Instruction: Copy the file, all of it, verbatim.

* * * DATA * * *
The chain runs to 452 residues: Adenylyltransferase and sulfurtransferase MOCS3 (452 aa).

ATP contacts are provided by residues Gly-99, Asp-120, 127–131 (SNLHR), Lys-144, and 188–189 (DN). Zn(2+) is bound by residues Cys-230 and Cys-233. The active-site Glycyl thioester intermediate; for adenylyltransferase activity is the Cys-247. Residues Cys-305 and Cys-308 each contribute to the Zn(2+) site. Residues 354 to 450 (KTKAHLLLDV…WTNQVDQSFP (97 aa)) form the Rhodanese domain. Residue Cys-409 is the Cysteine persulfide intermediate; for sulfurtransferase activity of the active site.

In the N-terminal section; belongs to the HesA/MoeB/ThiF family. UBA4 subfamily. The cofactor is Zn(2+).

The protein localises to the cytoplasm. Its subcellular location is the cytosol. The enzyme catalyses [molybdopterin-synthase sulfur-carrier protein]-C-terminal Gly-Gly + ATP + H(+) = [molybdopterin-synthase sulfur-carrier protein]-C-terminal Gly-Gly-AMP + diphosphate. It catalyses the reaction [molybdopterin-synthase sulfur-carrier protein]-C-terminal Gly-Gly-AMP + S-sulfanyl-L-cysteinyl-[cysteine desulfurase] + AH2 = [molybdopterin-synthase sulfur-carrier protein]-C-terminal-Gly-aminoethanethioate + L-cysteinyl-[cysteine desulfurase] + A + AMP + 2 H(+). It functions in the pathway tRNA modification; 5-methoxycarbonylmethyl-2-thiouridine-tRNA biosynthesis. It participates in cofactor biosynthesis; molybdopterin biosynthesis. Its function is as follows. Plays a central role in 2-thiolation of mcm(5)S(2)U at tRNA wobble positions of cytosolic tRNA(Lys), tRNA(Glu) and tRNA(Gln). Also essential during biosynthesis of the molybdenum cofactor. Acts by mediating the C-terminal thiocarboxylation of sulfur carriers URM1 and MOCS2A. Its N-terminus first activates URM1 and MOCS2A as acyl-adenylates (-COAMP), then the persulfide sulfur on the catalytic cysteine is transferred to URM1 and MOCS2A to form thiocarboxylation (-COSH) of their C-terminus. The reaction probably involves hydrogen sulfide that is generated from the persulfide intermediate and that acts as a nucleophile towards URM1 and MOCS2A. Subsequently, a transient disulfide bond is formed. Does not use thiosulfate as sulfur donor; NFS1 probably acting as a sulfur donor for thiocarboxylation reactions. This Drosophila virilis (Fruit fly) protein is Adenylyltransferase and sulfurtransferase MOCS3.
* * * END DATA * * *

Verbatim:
The chain runs to 452 residues: Adenylyltransferase and sulfurtransferase MOCS3 (452 aa).

ATP contacts are provided by residues Gly-99, Asp-120, 127–131 (SNLHR), Lys-144, and 188–189 (DN). Zn(2+) is bound by residues Cys-230 and Cys-233. The active-site Glycyl thioester intermediate; for adenylyltransferase activity is the Cys-247. Residues Cys-305 and Cys-308 each contribute to the Zn(2+) site. Residues 354 to 450 (KTKAHLLLDV…WTNQVDQSFP (97 aa)) form the Rhodanese domain. Residue Cys-409 is the Cysteine persulfide intermediate; for sulfurtransferase activity of the active site.

In the N-terminal section; belongs to the HesA/MoeB/ThiF family. UBA4 subfamily. The cofactor is Zn(2+).

The protein localises to the cytoplasm. Its subcellular location is the cytosol. The enzyme catalyses [molybdopterin-synthase sulfur-carrier protein]-C-terminal Gly-Gly + ATP + H(+) = [molybdopterin-synthase sulfur-carrier protein]-C-terminal Gly-Gly-AMP + diphosphate. It catalyses the reaction [molybdopterin-synthase sulfur-carrier protein]-C-terminal Gly-Gly-AMP + S-sulfanyl-L-cysteinyl-[cysteine desulfurase] + AH2 = [molybdopterin-synthase sulfur-carrier protein]-C-terminal-Gly-aminoethanethioate + L-cysteinyl-[cysteine desulfurase] + A + AMP + 2 H(+). It functions in the pathway tRNA modification; 5-methoxycarbonylmethyl-2-thiouridine-tRNA biosynthesis. It participates in cofactor biosynthesis; molybdopterin biosynthesis. Its function is as follows. Plays a central role in 2-thiolation of mcm(5)S(2)U at tRNA wobble positions of cytosolic tRNA(Lys), tRNA(Glu) and tRNA(Gln). Also essential during biosynthesis of the molybdenum cofactor. Acts by mediating the C-terminal thiocarboxylation of sulfur carriers URM1 and MOCS2A. Its N-terminus first activates URM1 and MOCS2A as acyl-adenylates (-COAMP), then the persulfide sulfur on the catalytic cysteine is transferred to URM1 and MOCS2A to form thiocarboxylation (-COSH) of their C-terminus. The reaction probably involves hydrogen sulfide that is generated from the persulfide intermediate and that acts as a nucleophile towards URM1 and MOCS2A. Subsequently, a transient disulfide bond is formed. Does not use thiosulfate as sulfur donor; NFS1 probably acting as a sulfur donor for thiocarboxylation reactions. This Drosophila virilis (Fruit fly) protein is Adenylyltransferase and sulfurtransferase MOCS3.